TRY TO IMAGINE that you live in a nice suburban residential neighborhood and someone wants to open up an industrial chicken farm nearby — or maybe a fireworks factory or a steel mill. Surely, local zoning laws would not permit it, just as they would prohibit other commercial and industrial uses of residential areas. But Act 13, Pennsylvania's giveaway to the fracking industry, would allow natural-gas drilling in nearly any neighborhood where drillers want to drill, including towns whose zoning does not allow it. And there would be nothing you — or the local leaders you elected to protect your quality of life — could do about it. As part of a law that created impact fees for hydraulic fracturing, Act 13 allows natural-gas drilling in every zoning district, with some buffers: drilling has to be 300 feet from springs, rivers and wetlands; 500 feet from buildings and water wells, and 1,000 feet of drinking-water sources.
BUSINESS
June 23, 2012 | Inquirer Staff Report
IN THE REGION Delta completes refinery buy Delta Air Lines on Friday finalized its purchase of the ConocoPhillips refinery in Trainer and will begin to bring back about 400 employees who were laid off last year when the plant was idled. A Delta spokesman said that its subsidiary, Monroe Energy L.L.C., will start a turnaround at the Delaware County refinery after the July 4 holiday with the aim of resuming fuel production this fall. The airline paid $180 million for the plant, with the Corbett administration chipping in $30 million on the condition that Monroe maintain 400 employees for five years.
BUSINESS
June 23, 2012 | Inquirer Staff Report
Chesapeake Energy will pay $1.6 million to settle allegations that its Marcellus Shale drilling caused methane to leak into the drinking-water wells of three homes in Northeastern Pennsylvania. The Oklahoma City gas producer will buy the homes as part of the settlement. The settlement was reached Thursday while the case was before an arbitration panel in Philadelphia. Chesapeake in 2011 paid $900,000 in fines to the Pennsylvania Department of Environmental Protection for allowing gas to contaminate the water wells of 16 Bradford County homes, including the three on Paradise Road that settled this week.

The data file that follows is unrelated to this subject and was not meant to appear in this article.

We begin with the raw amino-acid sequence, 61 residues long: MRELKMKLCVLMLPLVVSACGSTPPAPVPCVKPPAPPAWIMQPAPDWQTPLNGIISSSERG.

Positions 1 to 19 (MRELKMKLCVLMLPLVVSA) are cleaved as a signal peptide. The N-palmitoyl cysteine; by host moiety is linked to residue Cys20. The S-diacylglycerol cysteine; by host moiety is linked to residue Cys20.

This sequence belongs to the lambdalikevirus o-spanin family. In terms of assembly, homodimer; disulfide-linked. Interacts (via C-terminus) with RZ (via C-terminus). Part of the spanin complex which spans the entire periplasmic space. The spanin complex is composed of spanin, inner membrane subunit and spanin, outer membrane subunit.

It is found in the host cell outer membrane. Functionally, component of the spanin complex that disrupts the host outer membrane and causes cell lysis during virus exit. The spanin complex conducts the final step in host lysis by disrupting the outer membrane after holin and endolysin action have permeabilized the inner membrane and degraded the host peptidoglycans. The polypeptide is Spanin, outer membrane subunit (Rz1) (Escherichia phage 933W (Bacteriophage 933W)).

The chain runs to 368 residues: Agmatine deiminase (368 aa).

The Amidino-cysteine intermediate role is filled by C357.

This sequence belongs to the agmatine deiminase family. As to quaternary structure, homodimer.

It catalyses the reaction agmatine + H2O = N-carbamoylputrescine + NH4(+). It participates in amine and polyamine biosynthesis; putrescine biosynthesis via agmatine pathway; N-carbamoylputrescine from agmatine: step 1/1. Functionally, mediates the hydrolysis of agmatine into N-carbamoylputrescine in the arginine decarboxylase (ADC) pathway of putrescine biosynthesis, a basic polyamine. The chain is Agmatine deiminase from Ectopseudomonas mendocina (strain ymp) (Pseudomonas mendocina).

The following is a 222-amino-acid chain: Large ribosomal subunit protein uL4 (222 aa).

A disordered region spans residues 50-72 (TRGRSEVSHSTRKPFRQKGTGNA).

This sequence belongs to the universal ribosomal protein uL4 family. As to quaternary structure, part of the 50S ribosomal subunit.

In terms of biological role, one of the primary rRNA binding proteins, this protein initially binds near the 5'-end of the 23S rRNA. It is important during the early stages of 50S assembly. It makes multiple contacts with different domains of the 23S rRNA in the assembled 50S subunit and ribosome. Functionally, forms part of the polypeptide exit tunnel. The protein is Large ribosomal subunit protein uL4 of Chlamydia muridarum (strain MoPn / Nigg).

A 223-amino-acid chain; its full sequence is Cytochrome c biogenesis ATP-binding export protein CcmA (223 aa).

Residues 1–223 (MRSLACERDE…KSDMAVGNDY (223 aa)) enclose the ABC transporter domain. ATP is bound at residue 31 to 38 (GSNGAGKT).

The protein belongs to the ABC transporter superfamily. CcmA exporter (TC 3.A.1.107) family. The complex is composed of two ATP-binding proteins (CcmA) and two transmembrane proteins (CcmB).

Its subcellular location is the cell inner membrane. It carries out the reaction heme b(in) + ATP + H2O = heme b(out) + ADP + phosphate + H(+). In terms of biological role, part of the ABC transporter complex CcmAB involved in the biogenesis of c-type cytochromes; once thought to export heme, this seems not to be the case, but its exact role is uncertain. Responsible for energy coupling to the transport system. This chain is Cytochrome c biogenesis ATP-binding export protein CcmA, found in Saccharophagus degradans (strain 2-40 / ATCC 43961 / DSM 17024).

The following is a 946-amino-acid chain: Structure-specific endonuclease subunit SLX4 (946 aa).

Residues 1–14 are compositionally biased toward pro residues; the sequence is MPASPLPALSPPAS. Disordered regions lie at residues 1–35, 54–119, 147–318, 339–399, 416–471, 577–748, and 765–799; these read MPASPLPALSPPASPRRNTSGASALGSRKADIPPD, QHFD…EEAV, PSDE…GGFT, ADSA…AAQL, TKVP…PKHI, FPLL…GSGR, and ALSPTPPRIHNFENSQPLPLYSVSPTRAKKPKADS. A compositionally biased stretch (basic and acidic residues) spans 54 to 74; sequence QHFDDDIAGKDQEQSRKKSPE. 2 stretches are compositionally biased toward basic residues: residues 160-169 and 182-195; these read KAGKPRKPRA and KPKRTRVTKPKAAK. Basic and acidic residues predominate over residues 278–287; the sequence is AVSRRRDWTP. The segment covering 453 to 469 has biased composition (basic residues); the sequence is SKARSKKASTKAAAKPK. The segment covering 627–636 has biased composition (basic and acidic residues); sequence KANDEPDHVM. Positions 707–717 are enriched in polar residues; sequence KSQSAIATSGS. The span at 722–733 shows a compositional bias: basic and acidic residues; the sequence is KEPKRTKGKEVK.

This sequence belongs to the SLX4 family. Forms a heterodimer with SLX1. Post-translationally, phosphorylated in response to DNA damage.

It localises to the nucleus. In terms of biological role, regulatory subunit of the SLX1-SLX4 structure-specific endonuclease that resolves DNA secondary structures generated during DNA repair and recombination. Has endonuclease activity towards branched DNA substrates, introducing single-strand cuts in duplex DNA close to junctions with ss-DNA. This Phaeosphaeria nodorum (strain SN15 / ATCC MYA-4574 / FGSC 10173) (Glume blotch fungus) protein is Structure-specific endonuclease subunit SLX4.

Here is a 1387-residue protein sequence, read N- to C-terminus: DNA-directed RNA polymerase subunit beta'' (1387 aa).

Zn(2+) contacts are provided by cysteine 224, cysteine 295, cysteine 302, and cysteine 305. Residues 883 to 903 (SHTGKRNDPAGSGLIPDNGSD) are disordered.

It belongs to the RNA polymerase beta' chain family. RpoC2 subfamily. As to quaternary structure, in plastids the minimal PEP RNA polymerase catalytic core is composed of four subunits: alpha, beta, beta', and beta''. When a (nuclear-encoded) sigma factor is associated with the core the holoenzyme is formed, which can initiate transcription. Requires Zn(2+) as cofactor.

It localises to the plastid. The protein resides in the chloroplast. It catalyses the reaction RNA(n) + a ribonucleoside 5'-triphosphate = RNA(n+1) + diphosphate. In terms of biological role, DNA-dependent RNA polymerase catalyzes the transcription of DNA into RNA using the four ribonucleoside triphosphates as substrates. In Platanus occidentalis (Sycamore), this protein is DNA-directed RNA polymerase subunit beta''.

BUSINESS
April 20, 2012 | By Andrew Maykuth, INQUIRER STAFF WRITER
The U.S. Environmental Protection Agency said Friday it would not take any action in response to tests of 16 more drinking-water wells in the embattled natural gas-drilling town of Dimock, Pa., and one resident whose well showed elevated levels of carcinogenic arsenic declined the agency's offer for alternative water. The test results largely reinforced findings the EPA released recently on its tests of 31 other residential water wells in the Susquehanna County township, where opponents and supporters of Marcellus Shale natural gas development have clashed.
BUSINESS
April 6, 2012 | By Andrew Maykuth, INQUIRER STAFF WRITER
Well-water tests of 20 more homes in the embattled natural-gas drilling town of Dimock, Pa. showed no contamination levels "that present a health concern based on risk assessments," a spokesman for the U.S. Environmental Protection Agency said Friday. "This set of sampling did not show levels of contaminants that would give EPA reason to take immediate action," said Roy Seneca, a spokesman in EPA's regional office in Philadelphia. The test results reinforced initial findings the EPA released last month on its tests of 11 other residential water wells in the Susquehanna County township, the epicenter of a clash between opponents and supporters of natural gas development in the Marcellus Shale formation.
BUSINESS
February 1, 2012 | By Andrew Maykuth, Inquirer Staff Writer
In the latest salvo over Marcellus Shale gas drilling in the embattled town of Dimock, a natural gas company on Tuesday alleged that federal regulators had cherry-picked old test data to distort the amount of contamination in drinking-water wells. Cabot Oil & Gas Co., whose drilling was blamed for the pollution, said that the drinking-water tests the Environmental Protection Agency used to justify its Jan. 19 order to deliver fresh water supplies to four Dimock houses "do not accurately represent the water quality" and are inconsistent with the body of data collected at the residences.